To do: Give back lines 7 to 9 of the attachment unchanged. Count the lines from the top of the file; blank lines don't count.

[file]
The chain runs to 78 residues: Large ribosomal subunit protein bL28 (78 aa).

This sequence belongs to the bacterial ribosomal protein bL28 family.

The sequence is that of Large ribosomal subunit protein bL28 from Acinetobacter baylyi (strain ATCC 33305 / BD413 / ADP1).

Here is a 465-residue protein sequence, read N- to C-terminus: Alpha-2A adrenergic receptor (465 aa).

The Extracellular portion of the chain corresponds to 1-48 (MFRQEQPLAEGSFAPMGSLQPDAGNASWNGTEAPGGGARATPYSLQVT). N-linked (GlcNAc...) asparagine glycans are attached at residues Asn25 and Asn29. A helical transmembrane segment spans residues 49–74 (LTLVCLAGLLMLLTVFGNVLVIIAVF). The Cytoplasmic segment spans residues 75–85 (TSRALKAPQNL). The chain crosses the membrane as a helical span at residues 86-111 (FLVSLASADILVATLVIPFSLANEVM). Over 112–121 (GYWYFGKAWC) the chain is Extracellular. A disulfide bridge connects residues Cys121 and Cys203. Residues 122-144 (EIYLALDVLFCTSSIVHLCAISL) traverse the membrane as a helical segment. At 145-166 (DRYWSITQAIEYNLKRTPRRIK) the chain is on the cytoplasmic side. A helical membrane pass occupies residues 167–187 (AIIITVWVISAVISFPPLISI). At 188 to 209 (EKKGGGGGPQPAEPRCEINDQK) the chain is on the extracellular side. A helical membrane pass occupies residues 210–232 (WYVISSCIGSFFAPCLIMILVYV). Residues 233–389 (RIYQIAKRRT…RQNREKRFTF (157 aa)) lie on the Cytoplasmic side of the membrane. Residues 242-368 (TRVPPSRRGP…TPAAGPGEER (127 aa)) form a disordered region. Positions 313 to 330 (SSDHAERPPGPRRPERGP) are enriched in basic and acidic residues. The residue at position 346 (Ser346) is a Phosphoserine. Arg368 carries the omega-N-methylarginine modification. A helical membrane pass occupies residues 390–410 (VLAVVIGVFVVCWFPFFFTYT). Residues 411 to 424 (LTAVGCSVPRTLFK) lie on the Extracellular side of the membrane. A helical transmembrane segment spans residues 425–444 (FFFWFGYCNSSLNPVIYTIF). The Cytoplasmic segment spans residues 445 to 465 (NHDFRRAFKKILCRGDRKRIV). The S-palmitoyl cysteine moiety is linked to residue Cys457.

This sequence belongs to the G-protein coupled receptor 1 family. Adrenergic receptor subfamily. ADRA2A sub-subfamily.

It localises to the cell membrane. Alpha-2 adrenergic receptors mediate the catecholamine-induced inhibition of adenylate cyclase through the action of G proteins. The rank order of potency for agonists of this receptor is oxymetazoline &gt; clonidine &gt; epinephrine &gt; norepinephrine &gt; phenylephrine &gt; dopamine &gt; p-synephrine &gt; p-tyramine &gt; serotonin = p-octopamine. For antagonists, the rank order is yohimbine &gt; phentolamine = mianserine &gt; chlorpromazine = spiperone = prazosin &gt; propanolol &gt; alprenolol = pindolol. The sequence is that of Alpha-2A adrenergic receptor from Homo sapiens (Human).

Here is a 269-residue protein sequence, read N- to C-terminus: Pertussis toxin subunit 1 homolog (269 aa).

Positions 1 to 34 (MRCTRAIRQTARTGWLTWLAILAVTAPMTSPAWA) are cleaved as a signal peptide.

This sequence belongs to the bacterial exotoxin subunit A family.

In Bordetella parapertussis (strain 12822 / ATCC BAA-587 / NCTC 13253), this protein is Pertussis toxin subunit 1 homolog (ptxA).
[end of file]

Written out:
It localises to the cell membrane. Alpha-2 adrenergic receptors mediate the catecholamine-induced inhibition of adenylate cyclase through the action of G proteins. The rank order of potency for agonists of this receptor is oxymetazoline &gt; clonidine &gt; epinephrine &gt; norepinephrine &gt; phenylephrine &gt; dopamine &gt; p-synephrine &gt; p-tyramine &gt; serotonin = p-octopamine. For antagonists, the rank order is yohimbine &gt; phentolamine = mianserine &gt; chlorpromazine = spiperone = prazosin &gt; propanolol &gt; alprenolol = pindolol. The sequence is that of Alpha-2A adrenergic receptor from Homo sapiens (Human).

Here is a 269-residue protein sequence, read N- to C-terminus: Pertussis toxin subunit 1 homolog (269 aa).

Positions 1 to 34 (MRCTRAIRQTARTGWLTWLAILAVTAPMTSPAWA) are cleaved as a signal peptide.